The U.S. Climate Prediction Center has concluded that an El Nino winter is no longer in the cards and as a result, has slightly changed the seasonal forecast.
Colder-than-normal weather is now more likely than before in the northern Plains, while the southern U.S. is less likely to see a wetter-than-normal winter, according to a forecast released Thursday.
But don't bet on it. “This winter forecast is one of the most challenging we've faced for several years,” said Jon Gottschalck, a seasonal forecaster for the Climate Prediction Center, which is housed at the National Oceanic and Atmospheric Administration.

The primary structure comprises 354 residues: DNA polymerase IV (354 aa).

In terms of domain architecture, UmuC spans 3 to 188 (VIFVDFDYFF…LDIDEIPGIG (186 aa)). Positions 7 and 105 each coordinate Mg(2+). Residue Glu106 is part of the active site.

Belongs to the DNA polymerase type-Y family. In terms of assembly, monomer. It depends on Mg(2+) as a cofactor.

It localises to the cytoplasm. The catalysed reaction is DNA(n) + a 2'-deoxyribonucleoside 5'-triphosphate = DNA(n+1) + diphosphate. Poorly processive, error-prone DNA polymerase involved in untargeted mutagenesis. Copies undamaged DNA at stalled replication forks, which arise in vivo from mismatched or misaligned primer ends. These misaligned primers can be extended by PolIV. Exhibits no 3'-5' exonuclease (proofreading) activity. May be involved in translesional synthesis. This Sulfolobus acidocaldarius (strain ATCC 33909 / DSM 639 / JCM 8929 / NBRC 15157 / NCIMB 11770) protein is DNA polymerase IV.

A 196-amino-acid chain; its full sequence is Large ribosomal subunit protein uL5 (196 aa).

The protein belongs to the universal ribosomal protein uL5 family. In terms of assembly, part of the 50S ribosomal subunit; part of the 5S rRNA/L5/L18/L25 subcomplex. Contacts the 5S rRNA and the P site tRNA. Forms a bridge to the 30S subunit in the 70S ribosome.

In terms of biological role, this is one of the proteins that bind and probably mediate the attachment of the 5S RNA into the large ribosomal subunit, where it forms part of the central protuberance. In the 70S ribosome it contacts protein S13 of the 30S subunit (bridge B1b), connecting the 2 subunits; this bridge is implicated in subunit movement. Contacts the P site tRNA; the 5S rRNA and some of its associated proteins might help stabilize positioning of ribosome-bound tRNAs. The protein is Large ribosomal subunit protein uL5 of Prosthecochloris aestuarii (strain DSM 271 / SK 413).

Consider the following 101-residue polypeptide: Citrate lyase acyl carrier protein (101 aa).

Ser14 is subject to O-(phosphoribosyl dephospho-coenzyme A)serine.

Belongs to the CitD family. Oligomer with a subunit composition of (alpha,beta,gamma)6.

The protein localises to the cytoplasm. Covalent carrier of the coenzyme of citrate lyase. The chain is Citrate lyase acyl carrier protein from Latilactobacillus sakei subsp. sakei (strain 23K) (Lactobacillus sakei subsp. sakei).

The tweaks in the forecast are due to conditions in the Pacific Ocean.
Warmer-than-normal waters in the central Pacific have had meteorologists believing that an El Nino winter was in the offing. Typically when ocean waters warm and an El Nino is brewing, there's more tropical rainfall, which in turn fuels global weather patterns. However, those tropical rains aren't materializing, so forecasters are less certain about winter.
To shift away from an El Nino trend this late in the fall is unusual. Gottschalck said he's not sure what's happening, but one possibility is that cooler temperatures in the northern Pacific are upending El Nino in the central Pacific.
As with so many winters in Nebraska and Iowa, the forecast indicates that just about any kind of winter is possible.
Source: NOAA's Climate Prediction Center